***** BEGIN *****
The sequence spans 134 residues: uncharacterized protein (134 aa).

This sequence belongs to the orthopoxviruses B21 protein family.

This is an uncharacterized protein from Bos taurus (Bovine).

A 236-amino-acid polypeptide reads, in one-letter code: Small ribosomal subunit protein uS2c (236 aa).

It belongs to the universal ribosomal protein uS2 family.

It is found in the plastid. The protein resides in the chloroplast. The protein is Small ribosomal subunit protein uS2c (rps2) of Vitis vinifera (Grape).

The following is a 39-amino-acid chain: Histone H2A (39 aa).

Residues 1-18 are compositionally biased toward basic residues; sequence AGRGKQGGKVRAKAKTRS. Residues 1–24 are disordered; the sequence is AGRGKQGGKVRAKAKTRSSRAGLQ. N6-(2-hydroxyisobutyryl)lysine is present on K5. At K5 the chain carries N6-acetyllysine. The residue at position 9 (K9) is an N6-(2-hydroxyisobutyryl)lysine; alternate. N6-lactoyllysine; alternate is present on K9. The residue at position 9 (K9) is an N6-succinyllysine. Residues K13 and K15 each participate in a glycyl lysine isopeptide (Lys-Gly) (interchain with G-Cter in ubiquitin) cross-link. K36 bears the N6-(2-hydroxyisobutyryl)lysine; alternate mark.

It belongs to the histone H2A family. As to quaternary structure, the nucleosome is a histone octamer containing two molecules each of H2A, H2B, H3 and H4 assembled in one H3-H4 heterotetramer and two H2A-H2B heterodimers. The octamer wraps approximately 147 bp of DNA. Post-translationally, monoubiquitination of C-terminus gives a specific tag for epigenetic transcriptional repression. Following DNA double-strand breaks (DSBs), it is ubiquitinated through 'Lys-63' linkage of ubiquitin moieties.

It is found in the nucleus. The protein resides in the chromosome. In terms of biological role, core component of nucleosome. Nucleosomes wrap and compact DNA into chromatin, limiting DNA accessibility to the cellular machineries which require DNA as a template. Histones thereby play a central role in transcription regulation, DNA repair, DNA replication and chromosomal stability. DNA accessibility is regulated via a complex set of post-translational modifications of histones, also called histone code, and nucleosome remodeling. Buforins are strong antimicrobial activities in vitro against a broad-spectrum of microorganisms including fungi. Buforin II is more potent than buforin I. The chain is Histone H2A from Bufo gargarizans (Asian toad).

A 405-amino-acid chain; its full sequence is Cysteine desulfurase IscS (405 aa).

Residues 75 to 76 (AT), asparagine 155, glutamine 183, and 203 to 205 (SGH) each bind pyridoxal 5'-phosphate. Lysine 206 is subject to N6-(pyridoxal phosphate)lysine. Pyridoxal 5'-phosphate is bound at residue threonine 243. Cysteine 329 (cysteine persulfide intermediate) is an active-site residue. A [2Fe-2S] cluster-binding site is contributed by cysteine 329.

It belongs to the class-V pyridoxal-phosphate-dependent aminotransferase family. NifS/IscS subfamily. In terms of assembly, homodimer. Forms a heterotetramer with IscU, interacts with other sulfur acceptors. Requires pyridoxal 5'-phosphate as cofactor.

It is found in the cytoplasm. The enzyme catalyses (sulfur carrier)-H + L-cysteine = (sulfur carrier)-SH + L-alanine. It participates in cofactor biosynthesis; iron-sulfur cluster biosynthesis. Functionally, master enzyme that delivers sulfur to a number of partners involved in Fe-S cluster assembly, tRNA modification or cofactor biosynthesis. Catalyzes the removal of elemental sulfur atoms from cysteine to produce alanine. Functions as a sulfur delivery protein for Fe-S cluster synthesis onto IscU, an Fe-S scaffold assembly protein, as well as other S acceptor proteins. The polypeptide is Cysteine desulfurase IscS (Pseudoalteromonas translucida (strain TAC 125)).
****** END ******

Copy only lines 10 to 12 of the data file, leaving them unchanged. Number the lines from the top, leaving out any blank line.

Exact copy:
It is found in the nucleus. The protein resides in the chromosome. In terms of biological role, core component of nucleosome. Nucleosomes wrap and compact DNA into chromatin, limiting DNA accessibility to the cellular machineries which require DNA as a template. Histones thereby play a central role in transcription regulation, DNA repair, DNA replication and chromosomal stability. DNA accessibility is regulated via a complex set of post-translational modifications of histones, also called histone code, and nucleosome remodeling. Buforins are strong antimicrobial activities in vitro against a broad-spectrum of microorganisms including fungi. Buforin II is more potent than buforin I. The chain is Histone H2A from Bufo gargarizans (Asian toad).

A 405-amino-acid chain; its full sequence is Cysteine desulfurase IscS (405 aa).

Residues 75 to 76 (AT), asparagine 155, glutamine 183, and 203 to 205 (SGH) each bind pyridoxal 5'-phosphate. Lysine 206 is subject to N6-(pyridoxal phosphate)lysine. Pyridoxal 5'-phosphate is bound at residue threonine 243. Cysteine 329 (cysteine persulfide intermediate) is an active-site residue. A [2Fe-2S] cluster-binding site is contributed by cysteine 329.